2. Ingredients of Integrated Population Models:
• State-space models for time-series of counts
• Cormack-Jolly-Seber models for estimating survival probabilities
• Multistate capture-recapture models for estimating survival and transition probabilities

3. Integrated Population Models (IPMs)
• Introduction to matrix population models and their analysis with BUGS
• Theory of integrated population models
• Various case studies which differ in complexity and in the data types that are combined

In this intermediate-level workshop about 80% of the time is spent on lecturing and 20% on solving exercises. No previous experience with BUGS software, or Bayesian statistics, is assumed. However, a good working knowledge of modern regression methods (linear models, GLMs) and of program R is required. Moreover, a basic understanding of capture-recapture and/or occupancy models is highly desirable.

Send your application to Michael Schaub (, with CC to Marc Kéry (; describing your background and knowledge in statistical modelling, R and JAGS/Nimble, and capture-recapture, by 30 April 2024 at the latest. Workshop invitations will be sent out immediately afterwards.

Friday 5 January 2024

Protected areas on the news!

Dr. A. Santangeli explains here why protected areas are insufficient to reduce the current biodiversity loss. They should be larger, better connected but efforts should be made outside the areas with a more sustainable agricultures and practices. 

The interview is framed by the scientific work of Dr. Santangeli and his colleagues (here).

Monday 4 December 2023

The 2023 Workshop on CMR ended!

The 2023 Workshop on the Introduction to capture-mark-recapture analyses ended last Friday. It has been a busy and exciting week. We have learnt about bees, marmots, sharks, choughs, rays, vultures...and many other species and biological systems. Thanks to all for coming.

Wednesday 15 November 2023

GEDAi at the European Vulture Conference 2023!

Dr. A. Santangeli presents his first results on the age-dependent survival probabilities of vulture in Europe and Middle East at the European Vulture Conference 2023 in Caceres, Spain. 

Monday 23 October 2023

New publication on bird conservation and aesthetic!

Santangeli, A., Haukka, A., Morris, W. et al. What drives our aesthetic attraction to birds?. npj biodivers 2, 20 (2023).

In a shell: Understanding our relationship with other species is crucial. This study reveals that people are most aesthetically attracted to smaller birds with vivid colors and extreme ornaments. Unveiling the visual features underpinning our aesthetic attraction to birds is a critical step towards optimizing conservation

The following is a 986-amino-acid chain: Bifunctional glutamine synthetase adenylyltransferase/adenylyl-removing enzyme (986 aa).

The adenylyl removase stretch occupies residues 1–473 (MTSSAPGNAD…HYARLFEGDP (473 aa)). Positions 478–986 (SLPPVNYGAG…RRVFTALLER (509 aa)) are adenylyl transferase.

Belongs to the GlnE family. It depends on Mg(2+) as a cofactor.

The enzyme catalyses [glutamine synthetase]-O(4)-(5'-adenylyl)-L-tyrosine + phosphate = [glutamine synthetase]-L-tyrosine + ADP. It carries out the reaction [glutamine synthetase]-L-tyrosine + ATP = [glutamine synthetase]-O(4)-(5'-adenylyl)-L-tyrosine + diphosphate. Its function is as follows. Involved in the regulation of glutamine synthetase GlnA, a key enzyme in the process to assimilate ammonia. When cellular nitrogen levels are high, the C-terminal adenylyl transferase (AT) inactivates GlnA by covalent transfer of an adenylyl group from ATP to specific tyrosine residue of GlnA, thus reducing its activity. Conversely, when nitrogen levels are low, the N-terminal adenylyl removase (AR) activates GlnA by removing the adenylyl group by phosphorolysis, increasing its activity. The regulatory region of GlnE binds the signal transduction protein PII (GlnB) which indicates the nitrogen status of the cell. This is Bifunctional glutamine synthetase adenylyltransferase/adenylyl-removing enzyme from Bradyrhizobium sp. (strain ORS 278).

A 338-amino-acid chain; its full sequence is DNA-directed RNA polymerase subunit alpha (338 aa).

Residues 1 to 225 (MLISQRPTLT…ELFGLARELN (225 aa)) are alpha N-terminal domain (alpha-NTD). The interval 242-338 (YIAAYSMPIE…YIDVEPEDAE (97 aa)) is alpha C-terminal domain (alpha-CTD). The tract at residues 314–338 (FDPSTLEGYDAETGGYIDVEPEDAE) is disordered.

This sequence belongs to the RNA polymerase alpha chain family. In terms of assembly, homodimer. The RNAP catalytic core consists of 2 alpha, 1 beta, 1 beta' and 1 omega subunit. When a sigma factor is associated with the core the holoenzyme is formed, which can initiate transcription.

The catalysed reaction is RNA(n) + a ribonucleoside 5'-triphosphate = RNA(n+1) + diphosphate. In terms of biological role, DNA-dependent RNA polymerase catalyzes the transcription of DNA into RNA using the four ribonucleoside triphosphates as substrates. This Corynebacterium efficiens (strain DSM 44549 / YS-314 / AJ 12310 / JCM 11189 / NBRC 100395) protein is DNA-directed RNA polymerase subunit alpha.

Abstract: In the Anthropocene, the era when the imprint of humans on nature is pervasive across the planet, it is of utmost importance to understand human relationships with other species. The aesthetics of nature, and of species, is one of the values that plays a role in shaping human-nature relationships. 

Birds are ubiquitous across the world. The beauty of birds exerts a powerful tug on human emotions, and bird-rich areas attract scores of eco-tourists. People naturally find some birds more beautiful or interesting than others, but we currently lack a global understanding of the specifics of what makes a species aesthetically attractive. Here, we used a global citizen-science database on bird attractiveness covering nearly all extant bird species, to show that there are specific visual features that drive our aesthetic appeal for some bird species over others. First, our aesthetic attraction is highest for smaller birds with specific, vivid colors (e.g., blue and red, and departing from brown-grey) and extreme ornaments (a long crest or tail). Second, our aesthetic attraction is highest for species with broad ranges, possibly because such species may be more familiar to us. The features that make us attracted to a particular bird strongly align with broad human visual aesthetic preferences in modern society. Unveiling the visual features underpinning our aesthetic attraction to birds is a critical step towards optimizing conservation (e.g., via conservation marketing) and education campaigns, and leverage the cultural ecosystem service potential of birds.



Friday 13 October 2023

Shearwaters on the news!

 J.-M. Igual explains the  breeding biology of Cory's Shearwaters and the importance of long-term monitoring to identify threats. The full interview here.

New Publication on birds and humans!

Marjakangas, E.-L. , Johnston, A. , Santangeli, A. , & Lehikoinen, A. ( 2024 ). Bird specie...